Why You Need to Understand Your Hair Porosity

To make the best choice in deciding which products you should include in your hair regimen, it is vital for you to learn about hair porosity.  In this article, I am going share with you how and why you need to understand your hair porosity, what it is, and what you can do about it.

WHAT IS HAIR POROSITY AND IT’S LEVELS 

Before we get to far, it is important to establish a shared understanding of what hair porosity is. Put simply, hair porosity is your hair’s ability to maintain moisture. However, we all have a unique porosity that commonly falls within one of three levels.

Low Porosity Hair

If you find that the products you apply on your hair aren’t easily absorbed and usually just sit on your hair, you may have low porosity hair. If you hair appears to be moisturized but feels dry, that’s an indication that your hair may have a low porosity level and that your hair’s cuticles are tightly shut which makes it difficult for moisture to be easily absorbed.  Low porosity hair is harder to process because it repels water and resists the penetration of chemicals.

Medium Porosity Hair

If your hair holds moisture and absorbs chemicals and hair color better, then you probably have medium porosity hair.  This means that your cuticles are raise just enough to absorb an adequate amount of moisture, oils and any other chemicals. Medium porosity hair usually requires the least bit of maintenance.  Occasional protein treatments and deep conditioning is helpful but you don’t need to use protein in your daily hair regimen.

High Porosity Hair

High porosity hair can be caused by chemical processing, rough treatment or environmental damage. In addition, high porosity hair has gaps in the cuticle, which allow too much moisture into your hair and make it more likely to become frizzy and tangled in warm climates.  Even simple acts such as bathing, swimming and shampooing can create more damage and breakage due to the sheer amount of moisture highly porous hair can absorb.

HOW TO FIND OUT YOUR  LEVEL

The questions above will give you a good preliminary place to start to figure our your hair’s porosity. However, to more specifically figure it out, I suggest two tests. There are two simple ways to help you figure out your hair’s porosity level. It is important to note that these tests are not 100% accurate but are a good way to start:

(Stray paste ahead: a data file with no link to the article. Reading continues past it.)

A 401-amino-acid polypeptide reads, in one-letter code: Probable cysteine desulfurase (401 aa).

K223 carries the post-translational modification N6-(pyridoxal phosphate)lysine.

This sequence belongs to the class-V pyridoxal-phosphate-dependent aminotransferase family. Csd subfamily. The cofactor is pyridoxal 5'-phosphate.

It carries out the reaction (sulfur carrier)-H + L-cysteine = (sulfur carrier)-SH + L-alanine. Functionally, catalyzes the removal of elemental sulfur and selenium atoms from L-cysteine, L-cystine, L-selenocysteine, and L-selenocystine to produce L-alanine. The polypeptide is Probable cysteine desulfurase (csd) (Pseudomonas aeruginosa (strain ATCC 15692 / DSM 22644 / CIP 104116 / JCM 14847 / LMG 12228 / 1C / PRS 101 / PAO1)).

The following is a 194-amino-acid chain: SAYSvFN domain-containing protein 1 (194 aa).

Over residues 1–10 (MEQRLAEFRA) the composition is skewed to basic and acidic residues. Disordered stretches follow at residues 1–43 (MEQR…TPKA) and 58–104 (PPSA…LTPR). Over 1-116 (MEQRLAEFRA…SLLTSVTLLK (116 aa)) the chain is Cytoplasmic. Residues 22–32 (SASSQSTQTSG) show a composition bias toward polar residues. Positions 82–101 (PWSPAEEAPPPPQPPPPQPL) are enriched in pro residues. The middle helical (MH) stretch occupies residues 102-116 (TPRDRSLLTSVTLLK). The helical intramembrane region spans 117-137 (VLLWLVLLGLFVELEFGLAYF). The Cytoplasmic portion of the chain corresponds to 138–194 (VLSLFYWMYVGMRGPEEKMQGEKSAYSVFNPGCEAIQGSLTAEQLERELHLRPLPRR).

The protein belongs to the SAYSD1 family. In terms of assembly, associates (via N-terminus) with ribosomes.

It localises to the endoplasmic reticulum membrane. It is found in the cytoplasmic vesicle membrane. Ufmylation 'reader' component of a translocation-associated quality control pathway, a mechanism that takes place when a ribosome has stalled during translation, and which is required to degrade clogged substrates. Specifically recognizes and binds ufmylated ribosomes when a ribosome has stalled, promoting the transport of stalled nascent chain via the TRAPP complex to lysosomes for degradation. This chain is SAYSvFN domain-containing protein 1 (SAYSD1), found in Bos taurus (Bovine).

1. The Strand Test: To do this, run your thumb and index finger along a strand of hair. If it feels smooth against your fingers, your hair may likely have a low porosity level. Also, if it feels rough and bumpy, then your hair may be highly porous.
  2. The Cup Test: To do this, fill up a cup of room temperature water. Preferably have a glass cup where you can see through the cup. Take a few shed hair strands that are already on your brush or comb. Drop a few hair strands into the cup and wait for about 2-4 minutes. If your hair sinks immediately you have high porosity hair. If your hair doesn’t sink at all you have low porosity hair.

How to perform a hair porosity test graphic with a cup of water and strands of water

HERE’S WHAT YOU CAN DO

Low Porosity Hair Tips:

If you have low porosity, there are a few things you can do about it. Use a steamer or your own body heat by using a plastic cap when you’re conditioning or using moisturizers will help open up the closed cuticle layer. This will allow moisture to seep into the strand.

Medium Porosity Hair Tips:

If your hair falls into this category, then there’s something you can do about it. Occasional deep conditioning treatments with protein conditioners can benefit medium porosity hair, but proteins should not be included in your daily regimen.

High Porosity Hair Tips:

For this category of hair, using leave-in conditioners are going be helpful since they tend to lose moisture. Layering your hair with moisturizers (butters, lotions, etc.) and sealers (oils) can help lock in the moisture that you add in.

Try using the Quench Collection for an entire hair care system to support healthy porosity to moisturizes and nourishes hair to support healthier hair growth.

You will also want to use anti-humectants if you live in a climate with high heat and humidity levels. This will help seal your damaged cuticles and prevent them from absorbing excess moisture in the air.

 

Why You Need to Understand Your Hair Porosity